Rosario Dawson plays a mother who is dying of leukemia while trying to keep her family together in the upcoming fantasy film The Water Man. The film also stars David Oyelowo — who is making his directorial debut — as her husband and Lonnie Chavis (“This Is Us”) as their young son, and it will be released in theaters on May 7.
Your character, Mary, in The Water Man, is diagnosed with leukemia and must navigate her terminal illness with her young son. How would she do it, knowing that death is something that the whole family must deal with?
We see Mary trying to make the most of her time with her son and family because she is aware of the ticking clock. Rather than being depressed all of the time, she makes an effort to be as beautiful as she can in order to be a part of his memory of her. I think that parents can relate to everything right now, from how the quarantine has affected our children to the demonstrations and watching live and continuous videos of trauma, bullying, and violence, and then not talking to their children about it and trying to dance around any of the subject matter without understanding how much [their children] are affected.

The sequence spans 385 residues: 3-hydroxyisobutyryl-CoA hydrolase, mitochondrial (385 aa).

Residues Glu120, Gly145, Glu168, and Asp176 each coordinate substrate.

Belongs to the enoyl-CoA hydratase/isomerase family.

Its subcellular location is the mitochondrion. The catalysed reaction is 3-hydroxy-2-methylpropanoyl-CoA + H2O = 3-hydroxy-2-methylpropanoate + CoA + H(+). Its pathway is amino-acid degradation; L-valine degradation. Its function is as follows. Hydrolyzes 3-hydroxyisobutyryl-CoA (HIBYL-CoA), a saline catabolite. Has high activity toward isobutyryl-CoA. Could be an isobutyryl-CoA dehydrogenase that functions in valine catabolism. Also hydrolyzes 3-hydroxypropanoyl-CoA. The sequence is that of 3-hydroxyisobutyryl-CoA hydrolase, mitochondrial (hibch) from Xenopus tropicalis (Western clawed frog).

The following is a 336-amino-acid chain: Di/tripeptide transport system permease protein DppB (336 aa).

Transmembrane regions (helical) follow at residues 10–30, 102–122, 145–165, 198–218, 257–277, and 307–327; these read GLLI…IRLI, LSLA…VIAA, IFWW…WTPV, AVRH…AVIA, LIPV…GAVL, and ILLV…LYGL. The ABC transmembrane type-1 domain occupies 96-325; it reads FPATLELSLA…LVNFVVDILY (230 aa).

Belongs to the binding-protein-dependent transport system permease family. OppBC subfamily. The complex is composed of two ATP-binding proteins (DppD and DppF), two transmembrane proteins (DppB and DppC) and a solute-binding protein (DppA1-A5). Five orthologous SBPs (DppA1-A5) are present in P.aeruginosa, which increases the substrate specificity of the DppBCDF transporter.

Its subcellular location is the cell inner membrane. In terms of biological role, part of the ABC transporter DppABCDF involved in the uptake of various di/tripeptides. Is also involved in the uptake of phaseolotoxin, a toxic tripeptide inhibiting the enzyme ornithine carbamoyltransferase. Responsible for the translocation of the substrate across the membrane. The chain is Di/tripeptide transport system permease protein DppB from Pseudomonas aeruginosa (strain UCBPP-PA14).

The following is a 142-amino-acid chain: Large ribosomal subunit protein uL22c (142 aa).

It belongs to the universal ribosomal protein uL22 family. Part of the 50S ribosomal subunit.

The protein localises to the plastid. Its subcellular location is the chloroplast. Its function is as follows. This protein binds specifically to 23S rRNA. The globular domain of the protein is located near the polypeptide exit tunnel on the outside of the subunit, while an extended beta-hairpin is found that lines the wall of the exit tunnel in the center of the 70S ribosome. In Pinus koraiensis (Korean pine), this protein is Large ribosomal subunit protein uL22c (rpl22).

The movie also looks at how a husband and wife are challenged to keep their marriage vows “in sickness and in health.” What is Mary’s reaction to her husband’s reaction to her illness?
I believe Mary has played a significant role in this family for a long time, filling in the holes left by her husband’s absence. There’s a lack of affection, a lack of confidence, and she’s not letting him get away with it. You can understand that, when disaster strikes, people tend to forget it and avoid dealing with it in the hopes that it will go away. However, you must give people the opportunity to turn up and share how they are feeling on the inside.
What advice would you give to spouses whose families are coping with severe terminal illnesses?
When you are faced with your mortality, it can have a variety of effects on you. We are not just robots programmed to function, accomplish, and build. We need to play, laugh, dance, and enjoy each other because, as painful as it can be to have those difficult conversations when you lose someone, it is such a thing of beauty to have them after they are gone. You start to recognize that you can actually appreciate everything, and you don’t want to get that when it’s too late.